The government is formulating a policy on extraction of sand from rivers where night-time extraction will be banned said State Minister for Water Resources Zahid Faruk. The minister said this at a ‘BSRF Dialogue’ arranged by Bangladesh Secretariat Reporters Forum at the secretariat on Monday. He said sand mining is the prime reason for river erosion and the business is booming though the investment is very low. Also read: Laxmipur UP Chairman Salim Khan can’t extract sand from Meghna: SC “We cannot stop sand extraction from rivers as it will increase the price of sand and different development projects will be hampered. We urge the concerned businessmen to follow government’s guideline but they mostly lift sand from the riverbanks where there are cement blocks, mud embankments. Even if we use iron made embankments it won’t last longer for sand extraction,” he added. The Minister said the proposed policy will soon be placed during cabinet meeting. “So we suggest the sand extraction can be done from 6 am to 6 pm so that everyone including the locals see the matter.” Regarding Teesta water sharing deal with India the minister said, “We are concerned about the Teesta deal and want to make it happen. The progress in this regard has slowed down due to the Chief Minister of West Bengal. We may soon be able to resolve the issue.” Zahid Faruk said “I have been keeping an eye on Sunamganj flood situation from the very beginning. A project worth Tk 1,547 crore has been taken to dredge 14 rivers there. We will try to get it passed by ECNEC by October and start activities before the next monsoon.” Also read: Flood situation worsens in Sunamganj, Sylhet; thousands marooned He said even if 20 percent of the work is done before the monsoon, there will be no more damage in the haor area of Sunamganj. BSRF President Tapan Biswas presided over the programme conducted by BSRF General Secretary Masudul Haque.
The Jadukata is one of the 54 transboundary rivers flowing between India and Bangladesh. Originating from the Meghalaya Hills of India, it flows into Bangladesh through Sunamganj's Tahirpur and into Bishwamvarpur upazilas. Known for its scenic beauty, the Jadukata is a reservoir of natural resources. Mountains stand still near the river and the sky seems to lean on the mountains. Barik tila sits on top of the river. A Supreme Court decision in June designated two balumahal (sand quarries) in Jadukata. Jadukata-1 is flowing beside Barik tila. Shimul Bagan, the garden of cotton trees, is on the other side, and this is where another sand quarry called Jadukata-2 has been designated. Read:Bus plunges into canal in Sunamganj, one dead, 5 injured The ruling of the Supreme Court finally allowed for sand to be lifted from the river again, after being barred for years over environmental concerns. The area from which sand can be legally mined has been very strictly demarcated. Additionally, it was stipulated that no heavy-duty machinery could be used in the extraction of sand. Since June 12, workers have been lifting sand from the river again, but now by hand in an environment-friendly way as no one is allowed to extract sand with mining explosives. The precious natural resource in the river is the unlimited sand. Locals say that the world's best sand is found here, and certainly the sand from Sylhet’s hilly rivers enjoys a very good reputation in the construction industry. Like any fast-developing country witnessing construction booms, sand is in high demand in Bangladesh. The living standards of the workers in the Haor area developed around the Jadukata. Almost all working people lost their jobs because of non-settlement of leases due to legal complications and lawsuits in the high court. Visiting the area today, the area is buzzing again with workers around the two designated quarries. Thousands of workers are lifting sand in small boats. The sand is being sold on to big traders for cash. About 50,000 workers have returned to their old jobs. Each worker is earning Tk 1,500 per day. Shukur Ali, a labourer from Miyarchar, said, "I was in a lot of trouble because of the pandemic as the river remained closed. I wanted to run away from home. But in the end I didn't have to go anywhere as the river opened. I can earn Tk 1,500 by lifting sand from the river." Read:Illegal sand mining goes on unabated in Kurigram He also said his family is spending their days happily now. "I used to spend half a day starving as the river was closed. I am happy now with my family after opening the river," said Alamgir of Ghagtia village. Every worker UNB spoke to expressed the same. It means the environmentalists’ concerns may be legitimate, but the court verdict has provided a final settlement that all parties must accept.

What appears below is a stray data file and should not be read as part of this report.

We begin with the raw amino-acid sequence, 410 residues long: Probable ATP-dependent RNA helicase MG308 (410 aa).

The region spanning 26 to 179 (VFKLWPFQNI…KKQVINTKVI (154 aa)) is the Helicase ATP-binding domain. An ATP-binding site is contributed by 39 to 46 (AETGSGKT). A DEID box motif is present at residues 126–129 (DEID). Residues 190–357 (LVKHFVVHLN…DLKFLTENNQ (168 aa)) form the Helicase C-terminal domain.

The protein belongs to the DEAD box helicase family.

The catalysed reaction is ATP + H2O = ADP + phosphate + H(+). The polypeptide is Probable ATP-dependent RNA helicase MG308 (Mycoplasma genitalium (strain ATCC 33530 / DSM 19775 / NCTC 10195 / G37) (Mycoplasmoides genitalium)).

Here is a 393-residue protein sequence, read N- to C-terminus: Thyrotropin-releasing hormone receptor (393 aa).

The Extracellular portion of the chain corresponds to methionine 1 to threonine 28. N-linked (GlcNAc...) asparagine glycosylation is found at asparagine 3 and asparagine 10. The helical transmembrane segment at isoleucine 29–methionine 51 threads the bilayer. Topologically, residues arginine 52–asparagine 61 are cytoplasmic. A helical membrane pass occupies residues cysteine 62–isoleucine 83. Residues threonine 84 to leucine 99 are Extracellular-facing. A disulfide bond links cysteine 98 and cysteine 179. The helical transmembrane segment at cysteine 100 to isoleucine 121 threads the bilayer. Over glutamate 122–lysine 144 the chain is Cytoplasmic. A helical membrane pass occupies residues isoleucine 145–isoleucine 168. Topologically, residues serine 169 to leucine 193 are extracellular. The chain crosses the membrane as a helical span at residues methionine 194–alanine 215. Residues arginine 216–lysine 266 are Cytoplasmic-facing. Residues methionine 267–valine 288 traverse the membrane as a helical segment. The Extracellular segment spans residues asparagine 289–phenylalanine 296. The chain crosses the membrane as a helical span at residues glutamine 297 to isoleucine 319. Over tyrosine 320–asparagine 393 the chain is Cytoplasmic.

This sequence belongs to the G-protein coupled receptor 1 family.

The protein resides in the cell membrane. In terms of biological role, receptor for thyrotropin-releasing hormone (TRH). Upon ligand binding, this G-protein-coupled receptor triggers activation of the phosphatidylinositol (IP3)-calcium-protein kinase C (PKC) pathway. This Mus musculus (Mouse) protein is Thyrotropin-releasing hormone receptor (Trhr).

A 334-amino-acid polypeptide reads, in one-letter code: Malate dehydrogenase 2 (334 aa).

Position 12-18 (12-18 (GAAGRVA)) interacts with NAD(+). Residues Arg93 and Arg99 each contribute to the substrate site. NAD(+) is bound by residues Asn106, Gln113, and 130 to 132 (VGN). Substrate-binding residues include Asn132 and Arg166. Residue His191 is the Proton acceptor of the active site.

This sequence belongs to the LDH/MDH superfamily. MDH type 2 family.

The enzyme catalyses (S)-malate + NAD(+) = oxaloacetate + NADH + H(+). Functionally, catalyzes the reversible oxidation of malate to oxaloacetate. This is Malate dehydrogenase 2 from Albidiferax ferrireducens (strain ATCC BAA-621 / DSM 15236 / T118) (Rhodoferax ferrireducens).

A transboundary river shared by India and Bangladesh, Jadukata is known for its natural beauty. Gushing out of the Khasi hills in the Indian state of Meghalaya, the river flows through Sunamganj’s Tahirpur upazila -- an area that largely caters to Bangladesh's increasing demand for construction sand and stones. But rampant illegal sand and stone mining poses a grave threat to the river's existence. Read Illegal sand mining goes on unabated in Kurigram Moreover, abundant lenience of authorities, residents allege, encourages the local mafia to steal the illegally mined sand and stones often seized by police. Neither the local administration nor the police pay attention to it. Local people too just do not bother to object to these illegal activities. Read Jamuna loses battle to illegal sand mining in Sirajganj "The unauthorised mining activities not only lead to revenue loss to the government but also cause damage to the environment. This has going on for years," a local resident told UNB. On March 24, a task force comprising officials from the local administration, police, BGB and RAB seized large quantities of illegally mined sand and stones from various local traders. Read Also: Sand lifting puts homesteads, farmland under erosion threat in N’ganj